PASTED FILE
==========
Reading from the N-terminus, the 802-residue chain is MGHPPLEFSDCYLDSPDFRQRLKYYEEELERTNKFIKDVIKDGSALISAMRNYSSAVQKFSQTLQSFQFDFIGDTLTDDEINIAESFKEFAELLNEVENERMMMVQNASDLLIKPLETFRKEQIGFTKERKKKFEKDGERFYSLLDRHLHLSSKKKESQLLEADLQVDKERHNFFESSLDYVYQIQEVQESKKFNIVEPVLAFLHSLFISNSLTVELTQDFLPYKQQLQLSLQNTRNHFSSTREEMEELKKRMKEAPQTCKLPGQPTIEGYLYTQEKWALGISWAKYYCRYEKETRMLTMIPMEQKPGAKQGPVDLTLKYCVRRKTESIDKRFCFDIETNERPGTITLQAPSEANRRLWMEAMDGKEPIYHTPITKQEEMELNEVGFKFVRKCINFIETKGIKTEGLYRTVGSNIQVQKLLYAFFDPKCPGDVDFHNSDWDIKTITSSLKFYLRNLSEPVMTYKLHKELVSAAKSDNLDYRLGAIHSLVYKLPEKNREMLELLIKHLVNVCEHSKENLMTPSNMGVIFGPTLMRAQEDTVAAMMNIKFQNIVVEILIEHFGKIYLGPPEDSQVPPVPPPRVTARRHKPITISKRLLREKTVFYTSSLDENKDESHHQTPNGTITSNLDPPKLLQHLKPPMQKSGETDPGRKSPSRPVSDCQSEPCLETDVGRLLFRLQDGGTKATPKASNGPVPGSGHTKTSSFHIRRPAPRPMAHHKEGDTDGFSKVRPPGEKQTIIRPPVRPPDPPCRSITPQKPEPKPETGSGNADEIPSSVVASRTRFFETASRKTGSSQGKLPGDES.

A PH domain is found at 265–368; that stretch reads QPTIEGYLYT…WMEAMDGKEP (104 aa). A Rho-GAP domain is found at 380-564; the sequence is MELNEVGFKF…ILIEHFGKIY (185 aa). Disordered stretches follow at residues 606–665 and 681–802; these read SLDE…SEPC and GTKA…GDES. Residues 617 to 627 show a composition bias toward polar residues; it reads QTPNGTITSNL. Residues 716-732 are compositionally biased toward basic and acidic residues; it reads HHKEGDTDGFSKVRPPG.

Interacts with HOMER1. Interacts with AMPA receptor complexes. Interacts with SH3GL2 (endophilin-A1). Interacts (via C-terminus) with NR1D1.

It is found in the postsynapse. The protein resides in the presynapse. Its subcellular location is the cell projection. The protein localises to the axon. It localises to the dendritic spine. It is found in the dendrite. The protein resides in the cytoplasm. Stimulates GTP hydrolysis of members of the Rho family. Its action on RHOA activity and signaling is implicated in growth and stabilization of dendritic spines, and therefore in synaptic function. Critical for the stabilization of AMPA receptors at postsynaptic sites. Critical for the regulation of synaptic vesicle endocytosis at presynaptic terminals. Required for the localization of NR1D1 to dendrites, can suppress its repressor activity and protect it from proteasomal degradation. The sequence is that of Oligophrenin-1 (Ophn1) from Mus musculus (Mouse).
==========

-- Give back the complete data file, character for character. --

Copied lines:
Reading from the N-terminus, the 802-residue chain is MGHPPLEFSDCYLDSPDFRQRLKYYEEELERTNKFIKDVIKDGSALISAMRNYSSAVQKFSQTLQSFQFDFIGDTLTDDEINIAESFKEFAELLNEVENERMMMVQNASDLLIKPLETFRKEQIGFTKERKKKFEKDGERFYSLLDRHLHLSSKKKESQLLEADLQVDKERHNFFESSLDYVYQIQEVQESKKFNIVEPVLAFLHSLFISNSLTVELTQDFLPYKQQLQLSLQNTRNHFSSTREEMEELKKRMKEAPQTCKLPGQPTIEGYLYTQEKWALGISWAKYYCRYEKETRMLTMIPMEQKPGAKQGPVDLTLKYCVRRKTESIDKRFCFDIETNERPGTITLQAPSEANRRLWMEAMDGKEPIYHTPITKQEEMELNEVGFKFVRKCINFIETKGIKTEGLYRTVGSNIQVQKLLYAFFDPKCPGDVDFHNSDWDIKTITSSLKFYLRNLSEPVMTYKLHKELVSAAKSDNLDYRLGAIHSLVYKLPEKNREMLELLIKHLVNVCEHSKENLMTPSNMGVIFGPTLMRAQEDTVAAMMNIKFQNIVVEILIEHFGKIYLGPPEDSQVPPVPPPRVTARRHKPITISKRLLREKTVFYTSSLDENKDESHHQTPNGTITSNLDPPKLLQHLKPPMQKSGETDPGRKSPSRPVSDCQSEPCLETDVGRLLFRLQDGGTKATPKASNGPVPGSGHTKTSSFHIRRPAPRPMAHHKEGDTDGFSKVRPPGEKQTIIRPPVRPPDPPCRSITPQKPEPKPETGSGNADEIPSSVVASRTRFFETASRKTGSSQGKLPGDES.

A PH domain is found at 265–368; that stretch reads QPTIEGYLYT…WMEAMDGKEP (104 aa). A Rho-GAP domain is found at 380-564; the sequence is MELNEVGFKF…ILIEHFGKIY (185 aa). Disordered stretches follow at residues 606–665 and 681–802; these read SLDE…SEPC and GTKA…GDES. Residues 617 to 627 show a composition bias toward polar residues; it reads QTPNGTITSNL. Residues 716-732 are compositionally biased toward basic and acidic residues; it reads HHKEGDTDGFSKVRPPG.

Interacts with HOMER1. Interacts with AMPA receptor complexes. Interacts with SH3GL2 (endophilin-A1). Interacts (via C-terminus) with NR1D1.

It is found in the postsynapse. The protein resides in the presynapse. Its subcellular location is the cell projection. The protein localises to the axon. It localises to the dendritic spine. It is found in the dendrite. The protein resides in the cytoplasm. Stimulates GTP hydrolysis of members of the Rho family. Its action on RHOA activity and signaling is implicated in growth and stabilization of dendritic spines, and therefore in synaptic function. Critical for the stabilization of AMPA receptors at postsynaptic sites. Critical for the regulation of synaptic vesicle endocytosis at presynaptic terminals. Required for the localization of NR1D1 to dendrites, can suppress its repressor activity and protect it from proteasomal degradation. The sequence is that of Oligophrenin-1 (Ophn1) from Mus musculus (Mouse).